Peter DeHaan is publisher and editor of TAS Trader and Connections Magazine. Follow us on Twitter and like us on Facebook. Connect with Peter on LinkedIn.


Technology Versus People

By Peter L DeHaan, PhD

Peter L DeHaan, publisher of TAS TraderTechnology is exciting—at least to me. I love technology and its application. We talk a lot about the technology we use to help our telephone answering services function more effectively and provide a greater array of services to clients. It’s hard to imagine processing calls without technology.

Yet without staff the best technology means nothing. Though the technology in our TASs is critical, the staff who use it is even more critical.

When we analyze our operation, it’s not our technology that makes us unique, it’s our staff. Other answering services can match our technology: computer for computer, application for application, and feature for feature. But no one can match our staff.

Yet the emphasis at too many answering services is the technology. These operations carefully investigate the options and pick the best one. They implement the technology, train their staff how to use it, and form marketing campaigns to reach a quick payoff for their investment and then generate a profit.

All the while, the staff at too many answering services gets whatever attention is left over, which, by the way, isn’t much. Too often staff seems expendable. Hire and train and then fire those who don’t work out.

Too many answering services have an embarrassingly high level of employee churn. Hire ten to find five good ones, one of which may actually work out for the long term. And frankly, some operations would view those numbers as good, but they’re not.

Working at an answering service is hard. Not everyone can do it. And some who could, don’t care to. The key is to discover this before hiring them, not after training them.

Just as we would never buy ten TAS applications and hope one would work out for the long term, we shouldn’t accept this when it comes to hiring staff.

Let’s stop accepting high employee churn as normal. Our employees are our strategic advantage. Let’s reimagine our staffing practices to reflect this reality.

Peter DeHaan is publisher and editor of TAS Trader and Connections Magazine. Follow us on Twitter and like us on Facebook. Connect with Peter on LinkedIn.


Does Your Answering Service Use Social Media?

By Peter L DeHaan, PhD

Peter L DeHaan, publisher of TAS TraderOn our website,, we have a TAS directory. (If your company isn’t listed and you want to be, please let me know. There is no cost.)

Presently we have 135 answering services listed. Of those 68 of them, just over half, have social media pages, including Facebook, Twitter, and LinkedIn.

  • Facebook is the most popular at 87 percent of those with a social media presence and 44 percent overall.
  • Twitter follows Facebook as the second most popular at 75 percent of those with a social media presence and 38 percent overall.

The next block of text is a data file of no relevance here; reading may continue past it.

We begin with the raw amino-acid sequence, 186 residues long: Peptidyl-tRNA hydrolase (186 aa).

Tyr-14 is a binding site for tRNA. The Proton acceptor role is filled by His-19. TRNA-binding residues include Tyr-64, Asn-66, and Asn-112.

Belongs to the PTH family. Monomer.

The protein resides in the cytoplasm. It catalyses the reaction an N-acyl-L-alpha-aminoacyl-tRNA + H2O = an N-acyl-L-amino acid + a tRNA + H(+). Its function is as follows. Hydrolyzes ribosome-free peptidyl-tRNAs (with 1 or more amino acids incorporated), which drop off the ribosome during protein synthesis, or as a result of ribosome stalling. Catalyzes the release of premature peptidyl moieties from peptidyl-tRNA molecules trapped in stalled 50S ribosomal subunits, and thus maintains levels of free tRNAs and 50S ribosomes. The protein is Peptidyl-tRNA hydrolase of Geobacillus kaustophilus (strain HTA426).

• LinkedIn trails both at 65 percent of those with a social media presence and 33 percent overall.
  • In an interesting subset, 53 percent of those with a social media presence use all three, which is 27 percent overall. That means just over a quarter of answering services use Facebook, Twitter, and LinkedIn.

Based on this, I make the following observations.

Half Not Social: First, half of the answering services do not have a social media presence. Though social media takes time, it is important. At the very least, think of social media as a discovery vehicle that allows people to find you and then directs them to your website, your home base. In this analogy, social media serves as an outpost.

Facebook Most Popular, But is it Best? Next, Facebook is the most popular social media platform for answering services. However, this is likely because it’s the most common social media platform and the best understood. That doesn’t mean it’s the most effective. In fact, most people I talk to are frustrated with Facebook and wonder if it’s worth the effort.

Think Strategically: For driving traffic to your website, I think Twitter is far more effective. And if you work to actually interact with people and engage your audience on social media, LinkedIn—the social media platform for businesses—is where to invest your time.

Take Action: I encourage you to spend some time considering your social media strategy. Do you need to up your game? What changes should you make? How can you use social media to drive traffic to your website?

Peter DeHaan is publisher and editor of TAS Trader and Connections Magazine. Follow us on Twitter and like us on Facebook. Connect with Peter on LinkedIn.





Three Keywords Describe the Business Benefits of Answering Services

By Peter L DeHaan, PhD

Peter L DeHaan, publisher of TAS TraderAs I consider business trends, specifically as it relates to the telephone answering service, three words come to mind. I think of these terms as keywords we can use to describe what we do and promote our business.

Virtual: An answering service provides a virtual service. It’s been that way from the very beginning, some ninety years ago. We have never done our work on site, but remotely. Our presence is not tangible, but virtual. As the prior century drew to a close, forward-thinking answering services began promoting the concept of the virtual receptionist.